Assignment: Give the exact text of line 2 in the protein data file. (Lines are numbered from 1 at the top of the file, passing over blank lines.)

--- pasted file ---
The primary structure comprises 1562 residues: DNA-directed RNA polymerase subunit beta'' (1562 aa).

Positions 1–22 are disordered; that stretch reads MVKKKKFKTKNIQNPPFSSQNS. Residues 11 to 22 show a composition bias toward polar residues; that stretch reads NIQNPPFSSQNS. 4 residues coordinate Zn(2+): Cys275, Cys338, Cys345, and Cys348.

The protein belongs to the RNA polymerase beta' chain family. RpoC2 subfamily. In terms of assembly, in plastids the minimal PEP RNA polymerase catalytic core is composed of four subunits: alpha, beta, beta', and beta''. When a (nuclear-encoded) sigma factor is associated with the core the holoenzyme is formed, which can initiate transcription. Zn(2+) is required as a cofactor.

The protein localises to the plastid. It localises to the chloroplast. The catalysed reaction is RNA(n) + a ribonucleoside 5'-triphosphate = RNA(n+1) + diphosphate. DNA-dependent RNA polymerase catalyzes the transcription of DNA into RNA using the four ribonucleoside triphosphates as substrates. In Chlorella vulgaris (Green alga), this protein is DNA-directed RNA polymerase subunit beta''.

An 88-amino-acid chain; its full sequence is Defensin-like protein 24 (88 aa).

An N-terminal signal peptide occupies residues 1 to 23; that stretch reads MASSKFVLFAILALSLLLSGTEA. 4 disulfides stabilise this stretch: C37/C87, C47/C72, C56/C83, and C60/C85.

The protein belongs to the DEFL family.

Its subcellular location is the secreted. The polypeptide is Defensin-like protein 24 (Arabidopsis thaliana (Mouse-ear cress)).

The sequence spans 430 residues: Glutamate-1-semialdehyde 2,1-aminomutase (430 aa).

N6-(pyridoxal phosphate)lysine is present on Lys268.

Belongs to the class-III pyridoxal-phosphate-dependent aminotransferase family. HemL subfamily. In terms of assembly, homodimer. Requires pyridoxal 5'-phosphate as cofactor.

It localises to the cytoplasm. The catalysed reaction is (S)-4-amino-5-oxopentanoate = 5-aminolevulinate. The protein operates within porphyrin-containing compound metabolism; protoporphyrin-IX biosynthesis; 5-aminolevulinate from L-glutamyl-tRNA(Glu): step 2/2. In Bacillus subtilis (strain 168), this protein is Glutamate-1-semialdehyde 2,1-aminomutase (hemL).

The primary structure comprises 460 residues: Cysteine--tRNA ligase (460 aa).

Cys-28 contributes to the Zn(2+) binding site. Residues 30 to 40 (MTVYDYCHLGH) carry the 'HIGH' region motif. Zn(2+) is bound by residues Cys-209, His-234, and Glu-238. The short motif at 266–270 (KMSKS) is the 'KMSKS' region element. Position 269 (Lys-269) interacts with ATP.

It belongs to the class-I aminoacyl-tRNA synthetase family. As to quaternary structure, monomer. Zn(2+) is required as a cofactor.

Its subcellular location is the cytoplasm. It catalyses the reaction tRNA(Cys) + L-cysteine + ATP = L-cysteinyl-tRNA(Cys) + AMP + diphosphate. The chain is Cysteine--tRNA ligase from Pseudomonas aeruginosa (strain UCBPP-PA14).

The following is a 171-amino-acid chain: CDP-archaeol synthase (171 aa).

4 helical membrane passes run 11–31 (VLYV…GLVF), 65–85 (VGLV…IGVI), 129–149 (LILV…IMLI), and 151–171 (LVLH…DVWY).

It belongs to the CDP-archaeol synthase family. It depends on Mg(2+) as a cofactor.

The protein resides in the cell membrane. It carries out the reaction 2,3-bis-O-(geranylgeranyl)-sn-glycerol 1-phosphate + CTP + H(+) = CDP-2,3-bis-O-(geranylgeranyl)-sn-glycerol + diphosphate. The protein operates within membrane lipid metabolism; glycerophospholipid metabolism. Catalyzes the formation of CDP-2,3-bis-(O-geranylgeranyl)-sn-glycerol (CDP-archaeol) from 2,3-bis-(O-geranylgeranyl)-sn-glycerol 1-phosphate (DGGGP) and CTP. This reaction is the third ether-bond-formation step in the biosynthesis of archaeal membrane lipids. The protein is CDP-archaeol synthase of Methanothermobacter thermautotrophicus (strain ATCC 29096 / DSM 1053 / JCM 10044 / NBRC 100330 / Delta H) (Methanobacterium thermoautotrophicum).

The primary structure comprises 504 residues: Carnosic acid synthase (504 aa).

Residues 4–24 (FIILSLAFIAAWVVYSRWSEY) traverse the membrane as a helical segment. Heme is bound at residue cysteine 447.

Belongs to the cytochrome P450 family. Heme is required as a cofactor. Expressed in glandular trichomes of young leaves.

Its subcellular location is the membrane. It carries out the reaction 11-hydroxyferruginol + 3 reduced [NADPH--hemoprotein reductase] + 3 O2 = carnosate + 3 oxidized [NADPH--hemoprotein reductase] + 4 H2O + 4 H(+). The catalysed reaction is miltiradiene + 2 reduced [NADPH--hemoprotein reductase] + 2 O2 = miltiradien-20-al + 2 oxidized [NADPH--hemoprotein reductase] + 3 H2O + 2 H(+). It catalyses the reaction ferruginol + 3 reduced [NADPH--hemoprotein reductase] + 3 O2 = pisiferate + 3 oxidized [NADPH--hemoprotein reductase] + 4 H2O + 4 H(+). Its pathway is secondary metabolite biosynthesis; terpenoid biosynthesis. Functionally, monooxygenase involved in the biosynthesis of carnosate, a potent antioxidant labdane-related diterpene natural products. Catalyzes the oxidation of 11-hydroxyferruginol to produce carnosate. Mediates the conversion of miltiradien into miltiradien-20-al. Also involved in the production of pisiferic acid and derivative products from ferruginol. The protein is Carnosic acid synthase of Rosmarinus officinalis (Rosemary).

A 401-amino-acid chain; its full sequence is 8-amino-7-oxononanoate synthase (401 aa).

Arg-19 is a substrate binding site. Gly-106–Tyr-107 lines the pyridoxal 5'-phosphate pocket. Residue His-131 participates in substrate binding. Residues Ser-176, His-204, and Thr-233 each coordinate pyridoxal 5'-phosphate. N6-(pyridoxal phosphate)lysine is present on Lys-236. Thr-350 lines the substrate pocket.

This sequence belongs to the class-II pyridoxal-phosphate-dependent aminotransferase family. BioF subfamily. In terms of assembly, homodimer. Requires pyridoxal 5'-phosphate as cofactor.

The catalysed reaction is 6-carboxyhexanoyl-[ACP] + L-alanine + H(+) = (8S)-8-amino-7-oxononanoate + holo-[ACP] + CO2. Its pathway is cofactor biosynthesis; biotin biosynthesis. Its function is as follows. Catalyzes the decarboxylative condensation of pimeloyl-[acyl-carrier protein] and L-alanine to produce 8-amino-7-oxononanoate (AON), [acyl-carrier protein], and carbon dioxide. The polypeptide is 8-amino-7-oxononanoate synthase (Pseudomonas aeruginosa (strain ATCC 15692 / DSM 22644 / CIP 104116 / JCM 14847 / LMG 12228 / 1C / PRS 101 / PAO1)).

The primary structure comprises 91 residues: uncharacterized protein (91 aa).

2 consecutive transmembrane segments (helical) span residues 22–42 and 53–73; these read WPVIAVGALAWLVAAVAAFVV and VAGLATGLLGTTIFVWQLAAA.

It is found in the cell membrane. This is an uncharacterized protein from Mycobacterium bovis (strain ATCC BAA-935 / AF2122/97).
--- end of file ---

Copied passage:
Positions 1–22 are disordered; that stretch reads MVKKKKFKTKNIQNPPFSSQNS. Residues 11 to 22 show a composition bias toward polar residues; that stretch reads NIQNPPFSSQNS. 4 residues coordinate Zn(2+): Cys275, Cys338, Cys345, and Cys348.